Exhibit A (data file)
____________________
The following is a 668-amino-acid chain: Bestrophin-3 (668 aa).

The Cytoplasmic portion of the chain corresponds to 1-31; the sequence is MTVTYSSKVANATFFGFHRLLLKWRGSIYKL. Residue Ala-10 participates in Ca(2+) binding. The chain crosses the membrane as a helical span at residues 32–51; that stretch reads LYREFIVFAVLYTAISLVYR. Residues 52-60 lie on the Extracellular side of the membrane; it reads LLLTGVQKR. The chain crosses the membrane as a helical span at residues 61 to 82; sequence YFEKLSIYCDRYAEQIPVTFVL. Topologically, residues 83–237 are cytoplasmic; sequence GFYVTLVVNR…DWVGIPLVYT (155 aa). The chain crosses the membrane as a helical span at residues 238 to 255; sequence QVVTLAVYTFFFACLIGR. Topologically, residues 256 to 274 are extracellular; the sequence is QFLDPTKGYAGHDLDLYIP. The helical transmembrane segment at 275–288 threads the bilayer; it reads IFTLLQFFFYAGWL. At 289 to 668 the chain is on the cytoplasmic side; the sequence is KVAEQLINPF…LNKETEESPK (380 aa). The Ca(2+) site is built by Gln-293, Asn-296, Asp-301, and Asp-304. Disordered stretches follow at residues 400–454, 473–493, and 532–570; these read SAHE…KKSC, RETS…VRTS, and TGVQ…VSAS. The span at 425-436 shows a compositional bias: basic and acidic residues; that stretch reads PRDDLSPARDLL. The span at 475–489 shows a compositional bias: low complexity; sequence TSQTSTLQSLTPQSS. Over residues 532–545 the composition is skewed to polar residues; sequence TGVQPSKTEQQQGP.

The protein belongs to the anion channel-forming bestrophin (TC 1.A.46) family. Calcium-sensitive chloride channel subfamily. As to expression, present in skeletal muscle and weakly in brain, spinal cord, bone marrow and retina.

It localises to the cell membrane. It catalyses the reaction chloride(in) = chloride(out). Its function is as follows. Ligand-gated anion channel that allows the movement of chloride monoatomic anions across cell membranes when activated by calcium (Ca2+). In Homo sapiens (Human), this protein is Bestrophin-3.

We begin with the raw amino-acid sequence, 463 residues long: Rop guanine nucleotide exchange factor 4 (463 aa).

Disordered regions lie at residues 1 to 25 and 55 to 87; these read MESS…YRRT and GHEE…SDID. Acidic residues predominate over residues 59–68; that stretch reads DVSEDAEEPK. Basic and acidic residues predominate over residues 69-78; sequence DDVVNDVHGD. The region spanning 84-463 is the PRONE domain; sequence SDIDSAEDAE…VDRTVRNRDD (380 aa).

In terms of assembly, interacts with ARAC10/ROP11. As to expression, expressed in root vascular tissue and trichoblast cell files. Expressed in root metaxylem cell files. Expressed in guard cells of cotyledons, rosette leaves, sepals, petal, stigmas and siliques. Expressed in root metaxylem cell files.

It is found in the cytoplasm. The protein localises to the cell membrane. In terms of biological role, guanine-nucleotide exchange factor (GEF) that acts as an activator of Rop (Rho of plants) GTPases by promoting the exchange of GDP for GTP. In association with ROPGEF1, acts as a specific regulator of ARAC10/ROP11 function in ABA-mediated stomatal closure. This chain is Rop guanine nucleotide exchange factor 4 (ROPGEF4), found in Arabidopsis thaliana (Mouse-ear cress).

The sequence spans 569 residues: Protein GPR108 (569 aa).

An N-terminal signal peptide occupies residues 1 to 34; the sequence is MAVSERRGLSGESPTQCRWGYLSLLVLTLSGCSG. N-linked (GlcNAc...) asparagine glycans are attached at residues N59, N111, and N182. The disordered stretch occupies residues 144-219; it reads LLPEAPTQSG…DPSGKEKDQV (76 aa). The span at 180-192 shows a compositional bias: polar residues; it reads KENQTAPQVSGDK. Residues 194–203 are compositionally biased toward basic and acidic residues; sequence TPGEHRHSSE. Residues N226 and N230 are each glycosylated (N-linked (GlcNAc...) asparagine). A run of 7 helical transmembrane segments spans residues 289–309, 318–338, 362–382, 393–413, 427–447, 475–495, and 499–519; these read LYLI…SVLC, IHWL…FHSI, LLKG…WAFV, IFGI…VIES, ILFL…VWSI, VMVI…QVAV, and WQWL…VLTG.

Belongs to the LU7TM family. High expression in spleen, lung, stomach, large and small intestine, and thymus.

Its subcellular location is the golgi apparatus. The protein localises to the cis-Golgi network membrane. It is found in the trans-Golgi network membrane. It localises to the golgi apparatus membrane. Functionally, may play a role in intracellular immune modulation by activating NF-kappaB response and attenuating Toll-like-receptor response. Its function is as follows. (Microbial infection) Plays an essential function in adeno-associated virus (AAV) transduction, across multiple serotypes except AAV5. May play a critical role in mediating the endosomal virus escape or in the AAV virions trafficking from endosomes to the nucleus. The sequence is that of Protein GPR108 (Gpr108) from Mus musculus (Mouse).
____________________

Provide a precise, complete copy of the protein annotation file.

The following is a 668-amino-acid chain: Bestrophin-3 (668 aa).

The Cytoplasmic portion of the chain corresponds to 1-31; the sequence is MTVTYSSKVANATFFGFHRLLLKWRGSIYKL. Residue Ala-10 participates in Ca(2+) binding. The chain crosses the membrane as a helical span at residues 32–51; that stretch reads LYREFIVFAVLYTAISLVYR. Residues 52-60 lie on the Extracellular side of the membrane; it reads LLLTGVQKR. The chain crosses the membrane as a helical span at residues 61 to 82; sequence YFEKLSIYCDRYAEQIPVTFVL. Topologically, residues 83–237 are cytoplasmic; sequence GFYVTLVVNR…DWVGIPLVYT (155 aa). The chain crosses the membrane as a helical span at residues 238 to 255; sequence QVVTLAVYTFFFACLIGR. Topologically, residues 256 to 274 are extracellular; the sequence is QFLDPTKGYAGHDLDLYIP. The helical transmembrane segment at 275–288 threads the bilayer; it reads IFTLLQFFFYAGWL. At 289 to 668 the chain is on the cytoplasmic side; the sequence is KVAEQLINPF…LNKETEESPK (380 aa). The Ca(2+) site is built by Gln-293, Asn-296, Asp-301, and Asp-304. Disordered stretches follow at residues 400–454, 473–493, and 532–570; these read SAHE…KKSC, RETS…VRTS, and TGVQ…VSAS. The span at 425-436 shows a compositional bias: basic and acidic residues; that stretch reads PRDDLSPARDLL. The span at 475–489 shows a compositional bias: low complexity; sequence TSQTSTLQSLTPQSS. Over residues 532–545 the composition is skewed to polar residues; sequence TGVQPSKTEQQQGP.

The protein belongs to the anion channel-forming bestrophin (TC 1.A.46) family. Calcium-sensitive chloride channel subfamily. As to expression, present in skeletal muscle and weakly in brain, spinal cord, bone marrow and retina.

It localises to the cell membrane. It catalyses the reaction chloride(in) = chloride(out). Its function is as follows. Ligand-gated anion channel that allows the movement of chloride monoatomic anions across cell membranes when activated by calcium (Ca2+). In Homo sapiens (Human), this protein is Bestrophin-3.

We begin with the raw amino-acid sequence, 463 residues long: Rop guanine nucleotide exchange factor 4 (463 aa).

Disordered regions lie at residues 1 to 25 and 55 to 87; these read MESS…YRRT and GHEE…SDID. Acidic residues predominate over residues 59–68; that stretch reads DVSEDAEEPK. Basic and acidic residues predominate over residues 69-78; sequence DDVVNDVHGD. The region spanning 84-463 is the PRONE domain; sequence SDIDSAEDAE…VDRTVRNRDD (380 aa).

In terms of assembly, interacts with ARAC10/ROP11. As to expression, expressed in root vascular tissue and trichoblast cell files. Expressed in root metaxylem cell files. Expressed in guard cells of cotyledons, rosette leaves, sepals, petal, stigmas and siliques. Expressed in root metaxylem cell files.

It is found in the cytoplasm. The protein localises to the cell membrane. In terms of biological role, guanine-nucleotide exchange factor (GEF) that acts as an activator of Rop (Rho of plants) GTPases by promoting the exchange of GDP for GTP. In association with ROPGEF1, acts as a specific regulator of ARAC10/ROP11 function in ABA-mediated stomatal closure. This chain is Rop guanine nucleotide exchange factor 4 (ROPGEF4), found in Arabidopsis thaliana (Mouse-ear cress).

The sequence spans 569 residues: Protein GPR108 (569 aa).

An N-terminal signal peptide occupies residues 1 to 34; the sequence is MAVSERRGLSGESPTQCRWGYLSLLVLTLSGCSG. N-linked (GlcNAc...) asparagine glycans are attached at residues N59, N111, and N182. The disordered stretch occupies residues 144-219; it reads LLPEAPTQSG…DPSGKEKDQV (76 aa). The span at 180-192 shows a compositional bias: polar residues; it reads KENQTAPQVSGDK. Residues 194–203 are compositionally biased toward basic and acidic residues; sequence TPGEHRHSSE. Residues N226 and N230 are each glycosylated (N-linked (GlcNAc...) asparagine). A run of 7 helical transmembrane segments spans residues 289–309, 318–338, 362–382, 393–413, 427–447, 475–495, and 499–519; these read LYLI…SVLC, IHWL…FHSI, LLKG…WAFV, IFGI…VIES, ILFL…VWSI, VMVI…QVAV, and WQWL…VLTG.

Belongs to the LU7TM family. High expression in spleen, lung, stomach, large and small intestine, and thymus.

Its subcellular location is the golgi apparatus. The protein localises to the cis-Golgi network membrane. It is found in the trans-Golgi network membrane. It localises to the golgi apparatus membrane. Functionally, may play a role in intracellular immune modulation by activating NF-kappaB response and attenuating Toll-like-receptor response. Its function is as follows. (Microbial infection) Plays an essential function in adeno-associated virus (AAV) transduction, across multiple serotypes except AAV5. May play a critical role in mediating the endosomal virus escape or in the AAV virions trafficking from endosomes to the nucleus. The sequence is that of Protein GPR108 (Gpr108) from Mus musculus (Mouse).